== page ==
The domination of Saturn’s low-latitude ionosphere by ring ‘rain’


Saturn’s ionosphere is produced when the otherwise neutral atmosphere is exposed to a flow of energetic charged particles or solar radiation1. At low latitudes the solar radiation should result in a weak planet-wide glow in the infrared, corresponding to the planet’s uniform illumination by the Sun2. The observed electron density of the low-latitude ionosphere, however, is lower and its temperature higher than predicted by models3,4,5. A planet-to-ring magnetic connection has been previously suggested, in which an influx of water from the rings could explain the lower-than-expected electron densities in Saturn’s atmosphere6,7,8. Here we report the detection of a pattern of features, extending across a broad latitude band from 25 to 60 degrees, that is superposed on the lower-latitude background glow, with peaks in emission that map along the planet’s magnetic field lines to gaps in Saturn’s rings. This pattern implies the transfer of charged species derived from water from the ring-plane to the ionosphere, an influx on a global scale, flooding between 30 to 43 per cent of the surface of Saturn’s upper atmosphere. This ring ‘rain’ is important in modulating ionospheric emissions and suppressing electron densities.

Access options

Rent or Buy article

Get time limited or full article access on ReadCube.


All prices are NET prices.

Figure 1: The process of data acquisition.
Figure 2: Intensity of H3+ infrared emission as a function of position along Saturn’s noon meridian.
Figure 3: Comparison of H3+ intensity and the transparency of Saturn’s rings.


  1. 1

    Stallard, T. S. et al. Temperature changes and energy inputs in giant planet atmospheres: what we are learning from H3+. Phil. Trans. R. Soc. 370, 5213–5224 (2012)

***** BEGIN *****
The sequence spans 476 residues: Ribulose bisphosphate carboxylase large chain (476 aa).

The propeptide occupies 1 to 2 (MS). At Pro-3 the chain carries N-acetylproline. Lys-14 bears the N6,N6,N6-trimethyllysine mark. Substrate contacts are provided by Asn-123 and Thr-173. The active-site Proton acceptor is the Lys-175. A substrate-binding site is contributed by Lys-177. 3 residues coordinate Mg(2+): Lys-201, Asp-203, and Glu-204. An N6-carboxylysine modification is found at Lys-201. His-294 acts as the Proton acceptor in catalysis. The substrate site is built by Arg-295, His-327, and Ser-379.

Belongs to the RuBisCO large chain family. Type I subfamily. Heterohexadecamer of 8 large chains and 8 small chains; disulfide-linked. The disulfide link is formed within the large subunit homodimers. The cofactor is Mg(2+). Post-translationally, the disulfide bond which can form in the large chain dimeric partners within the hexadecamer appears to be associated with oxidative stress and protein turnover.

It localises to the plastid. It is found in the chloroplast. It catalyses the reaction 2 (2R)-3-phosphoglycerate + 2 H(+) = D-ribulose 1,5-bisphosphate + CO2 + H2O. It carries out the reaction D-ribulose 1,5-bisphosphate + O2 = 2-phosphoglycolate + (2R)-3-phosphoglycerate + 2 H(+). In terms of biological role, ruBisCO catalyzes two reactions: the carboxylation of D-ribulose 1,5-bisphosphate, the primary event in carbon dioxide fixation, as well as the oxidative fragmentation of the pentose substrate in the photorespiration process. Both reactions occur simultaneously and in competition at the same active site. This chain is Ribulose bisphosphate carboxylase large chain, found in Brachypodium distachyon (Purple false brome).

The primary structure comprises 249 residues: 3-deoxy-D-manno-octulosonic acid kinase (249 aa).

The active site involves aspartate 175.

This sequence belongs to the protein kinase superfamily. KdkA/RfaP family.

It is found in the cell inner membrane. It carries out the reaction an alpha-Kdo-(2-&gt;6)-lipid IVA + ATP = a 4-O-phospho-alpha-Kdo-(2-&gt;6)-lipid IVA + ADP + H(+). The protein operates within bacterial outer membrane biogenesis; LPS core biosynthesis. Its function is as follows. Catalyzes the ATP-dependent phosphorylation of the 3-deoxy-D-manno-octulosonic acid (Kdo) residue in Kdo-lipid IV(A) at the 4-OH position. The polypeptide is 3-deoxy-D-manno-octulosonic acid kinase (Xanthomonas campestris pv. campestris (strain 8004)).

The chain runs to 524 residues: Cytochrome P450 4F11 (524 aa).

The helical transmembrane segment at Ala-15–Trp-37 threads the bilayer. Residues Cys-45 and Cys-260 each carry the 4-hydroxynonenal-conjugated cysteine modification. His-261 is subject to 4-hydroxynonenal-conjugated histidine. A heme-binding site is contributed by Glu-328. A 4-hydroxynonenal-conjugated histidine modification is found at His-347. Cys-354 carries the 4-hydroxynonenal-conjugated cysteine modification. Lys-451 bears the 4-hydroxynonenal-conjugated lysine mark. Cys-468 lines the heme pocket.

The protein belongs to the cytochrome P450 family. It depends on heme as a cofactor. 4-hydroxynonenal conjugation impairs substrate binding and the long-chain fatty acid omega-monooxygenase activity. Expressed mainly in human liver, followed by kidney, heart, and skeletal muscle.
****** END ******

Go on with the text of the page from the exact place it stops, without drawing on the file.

ADS  CAS  Article  Google Scholar 

  2. 2

    Miller, S., Stallard, T., Melin, H. & Tennyson, J. H3+cooling in planetary atmospheres. Faraday Discuss. 147, 283–291 (2010)

    ADS  CAS  Article  Google Scholar 

  3. 3

    Atreya, S. K., Donahue, T. M., Nagy, A. F., Waite, J. H., Jr & McConnell, J. C. Theory, measurements, and models of the upper atmosphere and ionosphere of Saturn. In Saturn from Cassini-Huygens (eds Dougherty, M., Esposito, L. & Krimigis, S.) 239–277 (Springer, 1984)

    Google Scholar 

  4. 4

    Smith, C. G. A., Aylward, A. D., Millward, G. H., Miller, S. & Moore, L. E. An unexpected cooling effect in Saturn’s upper atmosphere. Nature 445, 399–401 (2007)

    ADS  CAS  Article  Google Scholar 

  5. 5

    Moore, L., Mueller-Wodarg, I., Galand, M., Kliore, A. & Mendillo, M. Latitudinal variations in Saturn’s ionosphere: Cassini measurements and model comparisons. J. Geophys. Res. 115 A11317, (2010)

  6. 6

    Connerney, J. E. P. & Waite, J. H. New model of Saturn’s ionosphere with an influx of water from the rings. Nature 312, 136–138 (1984)

    ADS  CAS  Article  Google Scholar 

  7. 7

    Connerney, J. E. P. Magnetic connection for Saturn’s rings and atmosphere. Geophys. Res. Lett. 13, 773–776 (1986)

    ADS  Article  Google Scholar 

  8. 8

    Wilson, G. R. & Waite, J. H., Jr Kinetic modeling of the Saturn ring-ionosphere plasma environment. J. Geophys. Res. 94, 17287–17298 (1989)

    ADS  Article  Google Scholar 

  9. 9

    McLean, I. S. et al. in Society of Photo-Optical Instrumentation Engineers (SPIE) Conference Series Vol. 3354 (ed. Fowler, A. M.) 566–578 (SPIE, 1998)

  10. 10

    Northrop, T. G. & Hill, J. R. Stability of negatively charged dust grains in Saturn's ring plane. J. Geophys. Res. 87, 6045–6051 (1982)

    ADS  Article  Google Scholar 

  11. 11